Connective Tissue Chart

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Tissue Type
Bone
Cartilage
(3 Types)
Structure
Contains mineral salts
and collagen fibers
(osteocytes).
*Lacunae: holds
osteocyte, but bon is
too dense to see it.
*Lamalae: rings in bone
matrix.
*Canaliculi: hairs that
communicate and
obtain nutrients from
the surroundings (come
off of osteocyte).
*Osteon: one unit of
bone.
*Osteocytes: bone cell
*Haversion/Osteonid
Central Canal: opening
in bone that contains
nerves and blood
vessels.
Rigid and flexible.
*Chondrocyte: cartilage
cell.
*Mostly avascular, but
is surrounded by them
and relies on diffusion
to obtain nutrients
(heals slowly).
*Has lacunae.
Connective Tissues:
Function
Provides structure,
support, protection,
and serve as
attachment (ligaments
and muscles), also
functions in forming
blood cells.
Provides support,
framework for
attachment, protects
and forms structure for
developing bones.
Location
Skeleton.
Various areas, depending on specific
cartilage type.
Type 1: Hyaline
Moderate amounts of
collagen in matrix giving
it a shiny/glass like
appearance.
*Most abundant type.
Cushions.
End of nose, ribs, ends of bones, fetal
skeleton.
Type 2: Elastic
Flexible, contains elastic
fibers.
Framework.
Framework of ear and larynx.
Type 3: Fibrocartilage
Tough, densely packed
collagen fibers.
Provide shock
absorption (cushion).
Intervertebral disks, between bones of
the knee.
Fibrous
(2 Types)
Dense, tightly packed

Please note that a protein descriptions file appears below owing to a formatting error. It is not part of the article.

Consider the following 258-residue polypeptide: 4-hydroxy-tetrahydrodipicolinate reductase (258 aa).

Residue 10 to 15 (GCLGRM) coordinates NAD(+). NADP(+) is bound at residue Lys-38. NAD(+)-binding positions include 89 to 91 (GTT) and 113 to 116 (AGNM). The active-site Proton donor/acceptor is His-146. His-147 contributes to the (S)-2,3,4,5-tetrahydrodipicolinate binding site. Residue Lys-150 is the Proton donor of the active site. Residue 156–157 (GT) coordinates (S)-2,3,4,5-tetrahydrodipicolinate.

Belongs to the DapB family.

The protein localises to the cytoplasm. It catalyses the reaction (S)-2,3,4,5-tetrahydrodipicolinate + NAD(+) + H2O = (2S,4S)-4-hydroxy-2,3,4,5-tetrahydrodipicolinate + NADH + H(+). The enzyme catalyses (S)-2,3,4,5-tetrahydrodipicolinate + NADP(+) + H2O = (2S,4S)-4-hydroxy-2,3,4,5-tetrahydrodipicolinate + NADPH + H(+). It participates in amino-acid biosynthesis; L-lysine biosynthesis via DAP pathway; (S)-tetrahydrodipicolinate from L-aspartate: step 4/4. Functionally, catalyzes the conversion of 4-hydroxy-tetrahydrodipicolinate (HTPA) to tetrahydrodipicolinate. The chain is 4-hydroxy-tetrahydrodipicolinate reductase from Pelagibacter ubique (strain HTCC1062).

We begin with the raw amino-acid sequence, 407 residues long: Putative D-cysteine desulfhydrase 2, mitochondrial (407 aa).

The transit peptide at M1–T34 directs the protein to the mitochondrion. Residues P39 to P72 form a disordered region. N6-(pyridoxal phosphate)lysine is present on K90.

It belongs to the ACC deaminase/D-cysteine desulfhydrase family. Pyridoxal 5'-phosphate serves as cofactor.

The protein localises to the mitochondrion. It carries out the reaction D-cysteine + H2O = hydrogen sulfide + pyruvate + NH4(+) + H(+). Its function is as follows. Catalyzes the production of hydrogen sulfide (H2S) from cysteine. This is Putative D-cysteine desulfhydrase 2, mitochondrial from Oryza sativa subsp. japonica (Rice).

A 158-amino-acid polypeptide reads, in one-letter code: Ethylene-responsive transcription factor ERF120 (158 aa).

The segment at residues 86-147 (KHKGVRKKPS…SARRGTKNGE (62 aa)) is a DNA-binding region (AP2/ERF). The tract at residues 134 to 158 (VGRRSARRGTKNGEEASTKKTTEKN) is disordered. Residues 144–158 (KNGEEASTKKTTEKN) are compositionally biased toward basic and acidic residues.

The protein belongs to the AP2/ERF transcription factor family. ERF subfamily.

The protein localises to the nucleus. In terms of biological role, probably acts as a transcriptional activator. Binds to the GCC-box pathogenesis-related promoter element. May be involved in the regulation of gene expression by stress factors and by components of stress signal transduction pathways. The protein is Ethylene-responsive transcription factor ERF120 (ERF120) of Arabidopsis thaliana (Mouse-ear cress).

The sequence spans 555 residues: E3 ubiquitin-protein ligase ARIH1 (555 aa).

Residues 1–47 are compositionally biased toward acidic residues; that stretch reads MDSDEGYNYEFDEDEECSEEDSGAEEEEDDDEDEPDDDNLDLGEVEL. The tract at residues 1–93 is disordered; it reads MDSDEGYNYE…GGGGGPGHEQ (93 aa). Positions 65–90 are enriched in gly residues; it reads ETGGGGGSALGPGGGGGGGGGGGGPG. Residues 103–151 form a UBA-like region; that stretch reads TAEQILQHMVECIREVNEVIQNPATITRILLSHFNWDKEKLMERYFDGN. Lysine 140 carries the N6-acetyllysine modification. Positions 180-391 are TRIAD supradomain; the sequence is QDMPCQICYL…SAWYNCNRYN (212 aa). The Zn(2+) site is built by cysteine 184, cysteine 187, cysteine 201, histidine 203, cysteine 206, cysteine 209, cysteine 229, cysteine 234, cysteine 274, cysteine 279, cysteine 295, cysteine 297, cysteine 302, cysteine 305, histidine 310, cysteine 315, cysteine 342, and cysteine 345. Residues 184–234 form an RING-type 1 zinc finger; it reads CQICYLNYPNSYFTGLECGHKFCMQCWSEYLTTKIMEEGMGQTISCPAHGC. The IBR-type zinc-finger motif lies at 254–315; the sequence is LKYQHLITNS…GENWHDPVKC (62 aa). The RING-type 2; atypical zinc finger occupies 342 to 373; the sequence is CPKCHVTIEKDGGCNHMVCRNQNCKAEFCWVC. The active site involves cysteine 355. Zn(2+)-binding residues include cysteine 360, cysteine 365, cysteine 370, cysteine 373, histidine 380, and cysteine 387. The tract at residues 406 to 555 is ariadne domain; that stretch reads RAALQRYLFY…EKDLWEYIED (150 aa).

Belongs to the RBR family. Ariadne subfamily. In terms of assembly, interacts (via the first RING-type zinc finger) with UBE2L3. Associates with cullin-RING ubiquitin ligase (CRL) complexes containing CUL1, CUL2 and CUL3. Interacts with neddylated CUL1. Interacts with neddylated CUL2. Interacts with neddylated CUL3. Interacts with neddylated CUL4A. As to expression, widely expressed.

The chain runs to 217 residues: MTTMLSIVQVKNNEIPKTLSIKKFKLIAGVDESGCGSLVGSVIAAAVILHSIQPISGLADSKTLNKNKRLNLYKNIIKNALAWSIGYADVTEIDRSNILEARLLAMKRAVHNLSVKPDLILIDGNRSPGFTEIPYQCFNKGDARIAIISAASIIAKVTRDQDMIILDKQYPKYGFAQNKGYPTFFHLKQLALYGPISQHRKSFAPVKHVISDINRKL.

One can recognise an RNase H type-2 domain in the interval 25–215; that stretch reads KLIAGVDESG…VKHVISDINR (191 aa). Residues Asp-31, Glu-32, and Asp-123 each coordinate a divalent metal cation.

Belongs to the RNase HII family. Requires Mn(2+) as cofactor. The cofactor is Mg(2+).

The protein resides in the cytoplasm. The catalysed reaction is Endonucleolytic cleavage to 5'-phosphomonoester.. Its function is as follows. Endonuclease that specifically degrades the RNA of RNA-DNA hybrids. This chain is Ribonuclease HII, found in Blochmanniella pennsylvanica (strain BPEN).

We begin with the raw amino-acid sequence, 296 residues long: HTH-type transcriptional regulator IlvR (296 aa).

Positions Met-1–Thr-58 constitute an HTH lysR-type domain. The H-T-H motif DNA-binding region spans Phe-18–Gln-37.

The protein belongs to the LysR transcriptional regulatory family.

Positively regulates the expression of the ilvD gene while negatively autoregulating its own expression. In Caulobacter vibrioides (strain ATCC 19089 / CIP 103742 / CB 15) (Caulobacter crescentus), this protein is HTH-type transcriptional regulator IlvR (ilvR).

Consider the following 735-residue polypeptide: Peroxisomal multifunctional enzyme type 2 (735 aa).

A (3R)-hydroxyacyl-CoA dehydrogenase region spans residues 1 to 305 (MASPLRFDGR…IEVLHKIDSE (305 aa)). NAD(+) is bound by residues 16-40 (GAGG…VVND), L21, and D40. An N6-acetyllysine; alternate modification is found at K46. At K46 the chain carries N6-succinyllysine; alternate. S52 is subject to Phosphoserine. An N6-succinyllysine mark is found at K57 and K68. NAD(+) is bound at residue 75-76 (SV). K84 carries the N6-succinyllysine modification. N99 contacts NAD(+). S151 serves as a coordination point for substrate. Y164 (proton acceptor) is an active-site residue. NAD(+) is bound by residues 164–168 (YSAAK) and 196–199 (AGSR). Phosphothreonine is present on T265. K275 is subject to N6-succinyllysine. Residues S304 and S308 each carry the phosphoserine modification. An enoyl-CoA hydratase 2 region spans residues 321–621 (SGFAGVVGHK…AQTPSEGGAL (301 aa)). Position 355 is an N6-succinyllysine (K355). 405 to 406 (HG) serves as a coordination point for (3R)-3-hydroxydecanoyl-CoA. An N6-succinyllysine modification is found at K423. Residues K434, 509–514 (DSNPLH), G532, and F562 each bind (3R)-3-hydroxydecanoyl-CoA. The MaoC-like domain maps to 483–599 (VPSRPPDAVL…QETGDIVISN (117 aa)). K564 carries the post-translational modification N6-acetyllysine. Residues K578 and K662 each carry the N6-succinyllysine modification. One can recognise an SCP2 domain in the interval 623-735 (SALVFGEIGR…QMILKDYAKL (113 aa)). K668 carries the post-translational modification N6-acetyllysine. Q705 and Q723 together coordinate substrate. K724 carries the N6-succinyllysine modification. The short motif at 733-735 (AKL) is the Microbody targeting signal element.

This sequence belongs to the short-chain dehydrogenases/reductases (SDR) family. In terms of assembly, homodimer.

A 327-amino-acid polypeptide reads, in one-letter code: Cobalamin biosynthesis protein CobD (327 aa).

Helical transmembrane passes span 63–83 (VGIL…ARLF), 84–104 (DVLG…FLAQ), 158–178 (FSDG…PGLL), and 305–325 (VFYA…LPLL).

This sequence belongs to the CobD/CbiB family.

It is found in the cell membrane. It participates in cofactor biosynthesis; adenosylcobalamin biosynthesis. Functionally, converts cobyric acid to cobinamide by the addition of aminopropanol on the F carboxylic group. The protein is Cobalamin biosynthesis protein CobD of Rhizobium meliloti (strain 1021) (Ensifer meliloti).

collagenous fibers with
few cells and
fibroblasts.
Following the same
path (looks like smooth
muscle but that has
nuclei in every cell).
Binding body parts
together.
Various areas depending on specific type.
Binding body parts
together.
Outer walls of kidneys and spleen.
Type 1: Regular
Type 2: Irregular
Not following the same
path, looks “busy.”
Binding body parts
together.
Tendons and ligaments or skin.
Loose/Areolar
Mainly composed of
fibroblasts. Forms thin
membrane between
organs. Gel/fluid matrix
with multiple types of
fibers and cells. And has
a lot of open space.
Acts as a reservoir of
water and salts. When a
body region is inflamed,
areolar tissue soaks up
the excess fluid and
swelling (edema).
Phagocytes scavenge
the area.
Beneath the skin and between muscles.
Adipose
Form of loose
connective tissue.
*Mostly cellular.
Stores fat in the
cytoplasm.
Beneath the skin (provides insulation and
protects organs), beneath the muscles,
around the kidneys, behind the eyeballs,
in some abdominal membranes, around
certain joints and on the surface of the
heart.
Reticular
Forms network and has
macrophages in it.
Phagocytic. Ingest and
destroy foreign
particles, defend the
body against infection
or invasion.
Lymphatic organs, lymph nodes, spleen,
blood and bone marrow (associated with
red blood cells).
Blood
(3 Types)
Various shapes.
*Fluid Matrix: blood
plasma.
*Blood cells are formed
in the hollow parts of
certain bones.
*Hematopoietic Tissue:
also called red bone
marrow.
*Only liquid connective
tissue.
Circular.
Transports substances,
maintains homeostasis.
Blood stream.
Gas/Nutrients.
Blood stream.
Type 1: Red Blood (Erythrocytes)
Type 2: White Blood (Leukocytes)
Like a pom-pom.
Defense.
Blood stream.
Type 3: Platelets-Cellular Fragments
(Thrombocytes)
Like an alien.
Helps defend, not as
good as white blood
cells.
Blood stream.
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